In the southeast corner of France you’ll find lavender fields and gourmet goods. We’ll tell you what else to expect in your Provence itinerary.
Provence may be small, but she is mighty. She’s about the same same size as Maryland, and the perfect vacation spot for Europeans who get an enviable two months off in the summer months. If you don’t have that kind of vacation time, don’t worry — you can still cover a lot of ground in a week. Only have a long weekend to spare? That’s fine, too. It’s all about creating a Provence itinerary ahead of time that maps out your must-sees, must-dos, and must-eats.
Spend any time in Aix-en-Provence and it becomes abundantly clear how renowned artist Paul Cézanne found inspiration from his birthplace. This laidback town is effortlessly elegant with sparkling fountains, plane tree-lined streets (planted under Napoleon’s orders to shade his troops), and seventeenth-century townhouses.
Pamper yourself at Thermes Sextius, located on the site where the Romans built their thermal baths using waters from underground springs over 2,000 years ago. The current spa is modern, but you can still see the original baths through glass panels in the lobby.
Make a reservation at Le 18 for dinner, where the tiny menu in this even tinier restuarant (25 seats) changes every day according to the fresh ingredients of choice that day. Le 18 is run by a husband and wife team — she cooks, he serves — and you’ll feel as if you’re a guest in their home at an intimate dinner party.
You can’t visit Avignon without taking a tour of the Palais des Papes — the 700-year-old palace where Pope Clement V took up residency in the early 1300s. After the Pope set up shop in Avignon, the population exploded, quickly growing from 6,000 to 30,000. The plague took care of the population issue, though, and eliminated half the city in 1348.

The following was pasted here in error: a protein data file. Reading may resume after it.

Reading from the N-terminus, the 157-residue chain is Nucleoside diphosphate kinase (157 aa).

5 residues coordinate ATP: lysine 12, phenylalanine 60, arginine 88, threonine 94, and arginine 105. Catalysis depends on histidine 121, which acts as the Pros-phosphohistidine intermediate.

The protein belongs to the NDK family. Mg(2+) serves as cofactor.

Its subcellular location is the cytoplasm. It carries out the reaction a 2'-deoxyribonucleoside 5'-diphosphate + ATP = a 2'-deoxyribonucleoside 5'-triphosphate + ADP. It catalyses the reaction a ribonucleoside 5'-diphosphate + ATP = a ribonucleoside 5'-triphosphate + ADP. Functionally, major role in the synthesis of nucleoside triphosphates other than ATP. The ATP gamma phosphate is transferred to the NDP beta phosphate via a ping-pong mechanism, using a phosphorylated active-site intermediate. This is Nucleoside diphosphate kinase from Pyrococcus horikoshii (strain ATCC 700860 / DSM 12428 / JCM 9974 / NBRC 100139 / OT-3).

Popes lived in this Gothic palace for about 100 years, and when that came to an end, the building also served as a military barracks and a prison. Avignon is an ideal day trip, mostly famous for its former life as the center of Roman Catholic world. It has that small, medieval town vibe, and it’s a history-lover’s dream.
Dine at La Cuisine du Dimanche, but don’t go if you’re on a strict schedule — chef Marie Ohanessian’s motto is that in order to eat well, you have to take your time. Every day, Marie goes to the local market to buy the freshest ingredients and cooks each meal from scratch. The menu changes depending on what is available and in season, but don’t worry…you’ll eat well.
Arles is a cultural mecca — a perfect combo of art, architecture, and gastro-delights. Originally part of the Greek settlement “Gaul,” founded by Julius Caesar in 46 BC, Arles is a treasure trove of preserved Roman ruins including an amphitheater, burial place, and thermal baths.
A major claim to fame for Arles? It’s where Vincent Van Gogh lived for 15 months and found enough inspiration to create about 200 paintings during that time. It’s also where, as the famous story goes, a stroke of madness caused Van Gogh to cut off his own ear. Today, you can explore Van Gogh’s legacy in Arles in a few different ways (like traipsing through lavender fields), but try the Van Gogh Walking Tour first. The Visitors Centre in the train station offers a Van Gogh Walking Tour map that guides you to iconic sites that Van Gogh painted — each location has the original painting displayed so you can have fun comparing the views.
Enjoy dinner at La Fee Gourmande, situated on a quiet street with both indoor and al fresco dining. Michelin-starred chef Jean-Luc Rabanel told The Wall Street Journal he’s a fan of the small bistro because chef Virginie Roth “uses the best natural products and puts her heart and soul into her very feminine version of Provencal dishes.” Her husband, who will probably be your waiter, shares the same passion as his wife and will spend the time to explain – in detail – each dish to you.
WHERE TO STAY
One of the most important things to consider when planning your Provence itinerary is where your home base will be. Many travelers love staying in villas because they help create a truly authentic, immersive experience when visiting Provence.
Just think about the sites you’d like to see and the towns you want to visit — in addition to the ones listed above, you may want to consider St. Rémy, Les Baux, and Nice — and your WIMCO Villa Specialist will recommend a selection of Provence villas that you’re sure to find tres magnifique.